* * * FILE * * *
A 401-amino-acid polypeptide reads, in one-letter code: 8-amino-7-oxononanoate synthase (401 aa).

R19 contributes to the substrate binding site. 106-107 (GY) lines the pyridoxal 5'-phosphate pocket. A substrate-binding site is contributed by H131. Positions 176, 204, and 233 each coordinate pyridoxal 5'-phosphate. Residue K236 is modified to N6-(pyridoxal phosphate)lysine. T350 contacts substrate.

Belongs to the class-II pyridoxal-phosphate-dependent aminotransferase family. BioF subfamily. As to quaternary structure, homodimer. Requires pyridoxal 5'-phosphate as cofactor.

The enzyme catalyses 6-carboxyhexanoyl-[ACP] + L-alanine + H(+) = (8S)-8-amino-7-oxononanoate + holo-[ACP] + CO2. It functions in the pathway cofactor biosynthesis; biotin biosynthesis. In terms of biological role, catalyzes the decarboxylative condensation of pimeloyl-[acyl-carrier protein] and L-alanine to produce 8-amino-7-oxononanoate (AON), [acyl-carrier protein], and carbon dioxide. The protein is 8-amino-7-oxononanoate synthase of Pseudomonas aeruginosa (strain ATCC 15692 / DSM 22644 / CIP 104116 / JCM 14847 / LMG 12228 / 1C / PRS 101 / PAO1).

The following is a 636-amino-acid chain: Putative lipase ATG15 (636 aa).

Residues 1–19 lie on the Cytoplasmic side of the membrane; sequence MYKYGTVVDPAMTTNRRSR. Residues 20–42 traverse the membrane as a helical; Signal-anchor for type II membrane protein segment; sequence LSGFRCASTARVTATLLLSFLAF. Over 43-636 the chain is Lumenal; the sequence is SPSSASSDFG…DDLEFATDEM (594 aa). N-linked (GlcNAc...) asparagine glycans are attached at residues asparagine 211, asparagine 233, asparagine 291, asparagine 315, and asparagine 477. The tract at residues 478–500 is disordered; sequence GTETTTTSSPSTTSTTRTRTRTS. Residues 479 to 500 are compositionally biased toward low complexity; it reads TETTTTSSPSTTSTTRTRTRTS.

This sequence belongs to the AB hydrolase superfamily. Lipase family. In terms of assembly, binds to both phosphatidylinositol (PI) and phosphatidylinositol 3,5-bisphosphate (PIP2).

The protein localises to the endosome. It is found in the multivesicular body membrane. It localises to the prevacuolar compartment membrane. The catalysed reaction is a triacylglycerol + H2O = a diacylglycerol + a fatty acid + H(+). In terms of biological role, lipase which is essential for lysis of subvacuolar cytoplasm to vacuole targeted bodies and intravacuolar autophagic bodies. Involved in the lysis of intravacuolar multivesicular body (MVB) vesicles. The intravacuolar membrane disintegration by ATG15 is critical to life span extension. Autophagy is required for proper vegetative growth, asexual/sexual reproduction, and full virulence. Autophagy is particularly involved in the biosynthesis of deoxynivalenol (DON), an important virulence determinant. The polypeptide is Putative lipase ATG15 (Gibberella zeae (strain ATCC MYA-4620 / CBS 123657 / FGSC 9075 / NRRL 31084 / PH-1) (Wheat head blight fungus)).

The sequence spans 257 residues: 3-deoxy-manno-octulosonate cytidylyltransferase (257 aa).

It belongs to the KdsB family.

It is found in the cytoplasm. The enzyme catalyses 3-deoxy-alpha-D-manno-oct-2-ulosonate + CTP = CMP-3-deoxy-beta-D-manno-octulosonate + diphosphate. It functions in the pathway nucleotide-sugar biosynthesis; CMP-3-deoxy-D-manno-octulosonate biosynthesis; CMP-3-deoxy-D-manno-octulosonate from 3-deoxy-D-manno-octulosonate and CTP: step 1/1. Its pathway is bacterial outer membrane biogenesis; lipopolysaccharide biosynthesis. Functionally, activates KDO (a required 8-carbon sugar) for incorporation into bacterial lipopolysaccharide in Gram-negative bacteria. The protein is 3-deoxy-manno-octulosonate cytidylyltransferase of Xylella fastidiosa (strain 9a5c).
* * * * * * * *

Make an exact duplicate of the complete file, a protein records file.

A 401-amino-acid polypeptide reads, in one-letter code: 8-amino-7-oxononanoate synthase (401 aa).

R19 contributes to the substrate binding site. 106-107 (GY) lines the pyridoxal 5'-phosphate pocket. A substrate-binding site is contributed by H131. Positions 176, 204, and 233 each coordinate pyridoxal 5'-phosphate. Residue K236 is modified to N6-(pyridoxal phosphate)lysine. T350 contacts substrate.

Belongs to the class-II pyridoxal-phosphate-dependent aminotransferase family. BioF subfamily. As to quaternary structure, homodimer. Requires pyridoxal 5'-phosphate as cofactor.

The enzyme catalyses 6-carboxyhexanoyl-[ACP] + L-alanine + H(+) = (8S)-8-amino-7-oxononanoate + holo-[ACP] + CO2. It functions in the pathway cofactor biosynthesis; biotin biosynthesis. In terms of biological role, catalyzes the decarboxylative condensation of pimeloyl-[acyl-carrier protein] and L-alanine to produce 8-amino-7-oxononanoate (AON), [acyl-carrier protein], and carbon dioxide. The protein is 8-amino-7-oxononanoate synthase of Pseudomonas aeruginosa (strain ATCC 15692 / DSM 22644 / CIP 104116 / JCM 14847 / LMG 12228 / 1C / PRS 101 / PAO1).

The following is a 636-amino-acid chain: Putative lipase ATG15 (636 aa).

Residues 1–19 lie on the Cytoplasmic side of the membrane; sequence MYKYGTVVDPAMTTNRRSR. Residues 20–42 traverse the membrane as a helical; Signal-anchor for type II membrane protein segment; sequence LSGFRCASTARVTATLLLSFLAF. Over 43-636 the chain is Lumenal; the sequence is SPSSASSDFG…DDLEFATDEM (594 aa). N-linked (GlcNAc...) asparagine glycans are attached at residues asparagine 211, asparagine 233, asparagine 291, asparagine 315, and asparagine 477. The tract at residues 478–500 is disordered; sequence GTETTTTSSPSTTSTTRTRTRTS. Residues 479 to 500 are compositionally biased toward low complexity; it reads TETTTTSSPSTTSTTRTRTRTS.

This sequence belongs to the AB hydrolase superfamily. Lipase family. In terms of assembly, binds to both phosphatidylinositol (PI) and phosphatidylinositol 3,5-bisphosphate (PIP2).

The protein localises to the endosome. It is found in the multivesicular body membrane. It localises to the prevacuolar compartment membrane. The catalysed reaction is a triacylglycerol + H2O = a diacylglycerol + a fatty acid + H(+). In terms of biological role, lipase which is essential for lysis of subvacuolar cytoplasm to vacuole targeted bodies and intravacuolar autophagic bodies. Involved in the lysis of intravacuolar multivesicular body (MVB) vesicles. The intravacuolar membrane disintegration by ATG15 is critical to life span extension. Autophagy is required for proper vegetative growth, asexual/sexual reproduction, and full virulence. Autophagy is particularly involved in the biosynthesis of deoxynivalenol (DON), an important virulence determinant. The polypeptide is Putative lipase ATG15 (Gibberella zeae (strain ATCC MYA-4620 / CBS 123657 / FGSC 9075 / NRRL 31084 / PH-1) (Wheat head blight fungus)).

The sequence spans 257 residues: 3-deoxy-manno-octulosonate cytidylyltransferase (257 aa).

It belongs to the KdsB family.

It is found in the cytoplasm. The enzyme catalyses 3-deoxy-alpha-D-manno-oct-2-ulosonate + CTP = CMP-3-deoxy-beta-D-manno-octulosonate + diphosphate. It functions in the pathway nucleotide-sugar biosynthesis; CMP-3-deoxy-D-manno-octulosonate biosynthesis; CMP-3-deoxy-D-manno-octulosonate from 3-deoxy-D-manno-octulosonate and CTP: step 1/1. Its pathway is bacterial outer membrane biogenesis; lipopolysaccharide biosynthesis. Functionally, activates KDO (a required 8-carbon sugar) for incorporation into bacterial lipopolysaccharide in Gram-negative bacteria. The protein is 3-deoxy-manno-octulosonate cytidylyltransferase of Xylella fastidiosa (strain 9a5c).